NASA researchers have managed to capture the highest resolution image yet of Ultima Thule, the oldest object ever researched by spacecraft. The New Horizons probe visited the object on New Year’s Day and obtained information on its size and shape.
The New Horizons spacecraft, which performed a flyby of Pluto in 2015, passed Ultima Thule on New Year’s Day. This flyby is the first exploration of a small Kuiper Belt object up close — and it’s the most primitive world ever observed by a spacecraft. The object is so old and pristine that it’s essentially like going back in time to the beginning of our solar system.
The higher resolution brings out a many surface features that weren’t readily apparent in earlier images. Among them are a few bright, enigmatic, roughly circular terrain patches. In addition, near the terminator (the boundary between the sunny and dark sides of the body) many small, dark pits are better dissolved. “Whether these features are craters produced by impactors, sublimation pits, collapse pits, or something entirely different, is being debated in our science team,” said John Spencer, deputy project scientist from SwRI.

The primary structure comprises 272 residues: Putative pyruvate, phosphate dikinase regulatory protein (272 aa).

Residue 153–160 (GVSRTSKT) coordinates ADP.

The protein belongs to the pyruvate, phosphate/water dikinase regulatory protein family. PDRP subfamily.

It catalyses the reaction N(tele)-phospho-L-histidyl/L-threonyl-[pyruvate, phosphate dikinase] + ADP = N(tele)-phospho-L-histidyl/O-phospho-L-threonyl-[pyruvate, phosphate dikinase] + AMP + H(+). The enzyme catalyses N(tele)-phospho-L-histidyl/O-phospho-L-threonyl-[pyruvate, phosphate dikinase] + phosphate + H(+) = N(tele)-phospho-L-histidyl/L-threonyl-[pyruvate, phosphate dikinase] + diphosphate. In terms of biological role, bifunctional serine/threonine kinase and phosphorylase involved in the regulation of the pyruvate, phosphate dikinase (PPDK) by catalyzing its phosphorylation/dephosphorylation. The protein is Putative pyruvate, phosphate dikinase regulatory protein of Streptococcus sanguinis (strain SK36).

New Horizons fly three times closer to Ultima than it did to Pluto, coming within 2,200 miles of it and supply a better look at the surface. After the quick flyby, New Horizons will continue on through the Kuiper Belt with other designed observations of more objects — but the mission scientists said this is the highlight.